What you need to know
Despite some unconvincing contrivances, Eye of the Storm powerfully evokes the dread and uncertainty of the early days of a communicable viral outbreak.
Taiwan’s response to the pandemic has been praised the world over. There were many reasons Taiwan did so well, and one of them is our experience with the 2003 SARS outbreak, including the emergency lockdown of Taipei Municipal Hoping Hospital, where a cluster of cases was found. Authorities were unprepared for the speed of the spread, and locking down 1,000 mostly noninfected people with little guidance caused chaos and, later, political fallout. Lin Chun-yang’s (林君陽) Eye of the Storm (疫起), written by Liu Tsun-han (劉存菡) in 2017(!), is inspired by the events in that hospital, later renamed the Heping Fuyou Branch of Taipei City Hospital.
Anyone who’s been to a Taiwanese hospital will recognize the setting. Production designer Huang Mei-ching (黃美清) was able to play with two decommissioned hospitals dating back to the early 2000s to achieve that extra bit of authenticity. And though the protagonists are fictionalized composites, most major plot points are based on the historical record.
Thoracic surgeon Hsia Zheng (Wang Po-chieh 王柏傑) just wants to get home in time for his daughter’s birthday. Ending his shift early, he’s criticized on his way out by intern Lee Xing-Yan (Chloe Xiang 項婕如 in idol drama mode) and nurse Ang Tai-he (Tseng Jing-hua 曾敬驊) — we later learn that the two are dating. Xia is already in a homebound taxi when a last-minute emergency patient turns him around. After arriving, the driver (Chang Yung-cheng 張永正) makes a pit stop at the hospital restroom. When he makes for his car, he finds that the doors have been shut by the cops. Then he discovers a little girl (Lai Yu-fei 賴雨霏) who has snuck in to search for her mother, a hospital employee.
It’s incredibly unnerving to see everyone at this hospital interact without gloves or even masks, despite the constant sound of coughing in the background (the credits thank “those who donated their coughs”). The camera highlights these interactions, playing on the viewer’s post-pandemic intuitions of social distancing (cinematography by Jake Pollock).
One of Xia’s patients is Jing Yu-zhong (Simon Hsueh 薛仕凌), the seemingly sleazy tabloid reporter who broke the story of the outbreak that led to the lockdown. Xia always looks out for number one, and Jing convinces him that if they work together to figure out the chain of infection, they’ll be let out faster. They comb through medical records while trying to avoid doing any legitimate work.
And there’s a lot of work. The hospital leadership and government authorities are missing in action (by design, said writer Liu during a post-screening Q&A), so on top of continuing to care for patients, hospital staff have to arrange and distribute resources. Ultimately, Xia is noticed and assigned to go to the lobby from A Wing, where he works, to pick up lunch and deliver it to B Wing, where the infected have been quarantined.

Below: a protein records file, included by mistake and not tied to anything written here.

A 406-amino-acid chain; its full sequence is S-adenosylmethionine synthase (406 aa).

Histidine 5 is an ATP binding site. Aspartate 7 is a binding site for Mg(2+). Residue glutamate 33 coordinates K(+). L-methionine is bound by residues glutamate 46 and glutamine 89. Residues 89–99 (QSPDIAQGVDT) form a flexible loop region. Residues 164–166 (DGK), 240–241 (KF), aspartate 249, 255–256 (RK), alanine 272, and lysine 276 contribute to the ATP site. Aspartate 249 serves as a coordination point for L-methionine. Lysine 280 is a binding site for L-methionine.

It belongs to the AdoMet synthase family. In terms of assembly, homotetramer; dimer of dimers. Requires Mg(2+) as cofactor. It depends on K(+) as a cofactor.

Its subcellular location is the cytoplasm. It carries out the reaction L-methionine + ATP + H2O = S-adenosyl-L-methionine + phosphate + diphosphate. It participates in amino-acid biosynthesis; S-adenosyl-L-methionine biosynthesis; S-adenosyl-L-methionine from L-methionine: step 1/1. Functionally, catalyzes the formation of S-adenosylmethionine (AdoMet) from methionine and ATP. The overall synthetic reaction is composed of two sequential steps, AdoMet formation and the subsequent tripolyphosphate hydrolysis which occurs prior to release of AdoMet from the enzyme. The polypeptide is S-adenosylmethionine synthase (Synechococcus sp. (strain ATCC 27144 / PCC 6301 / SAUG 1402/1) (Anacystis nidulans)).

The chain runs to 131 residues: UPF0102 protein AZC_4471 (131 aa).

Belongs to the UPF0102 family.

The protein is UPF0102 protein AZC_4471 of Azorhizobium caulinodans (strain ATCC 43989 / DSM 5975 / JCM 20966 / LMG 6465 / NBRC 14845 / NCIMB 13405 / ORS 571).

This is when I realized that melodrama is the perfect genre for this story. Wearing two layers of ad hoc PPE, Xia enters the long dark corridor separating the two wings. What he finds on the other side are dimly (and greenly) lit hallways, empty of people but full of red biohazard trash bags. The odd nurse rushes past with a corpse on a stretcher; at one point, a nurse exits a hospital room by collapsing into the hallway, only to get up, tell him that she’s “fine,” and limp away. It’s hell.
Also terrifying is when an infected person is found in the lobby, and a hazmat-wearing team is sent to decontaminate the area. It’s probably not very realistic to do so before clearing people out, but the contrast evokes something like an alien invasion (and horror stories from China). More realistic, even nauseating, are the two of Xia’s surgeries that bookend the film, thanks to input from medical consultants and the work of the Thai special effects team.
Meanwhile, the lovebirds are separated when someone recalls that Ang had helped out in B Wing prior to the lockdown, and he’s pressured into quarantining himself by “helping out” there again. Watching him make his nurse’s rounds in the all-enveloping atmosphere of fear and uncertainty really brings home the courage of frontline health workers in 2003 and 2020. Of course, not every health worker is so brave (i. e., Xia), and back in A Wing, Lee has to deal with colleagues who go on strike to protest the authorities’ lack of protective guidance. The film tries very hard to portray what some might see as cowardice as the perfectly rational decision to protect oneself.
As for the little girl, well, her story is the most manipulative of the plotlines, and the only good thing I can say about it is that it shows in real time how ordinary people learn to mask up and stay masked, which we should all consider doing in the face of long Covid.
Despite some unconvincing contrivances, Eye of the Storm powerfully evokes the dread and uncertainty of the early days of a communicable viral outbreak. Perhaps for some people it comes too soon after their own pandemic trauma; but for others, it offers reassurance that they didn’t go through it alone.
Eye of the Storm is part of the 2023 Taipei Film Festival.
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TNL Editor: Bryan Chou (@thenewslensintl)
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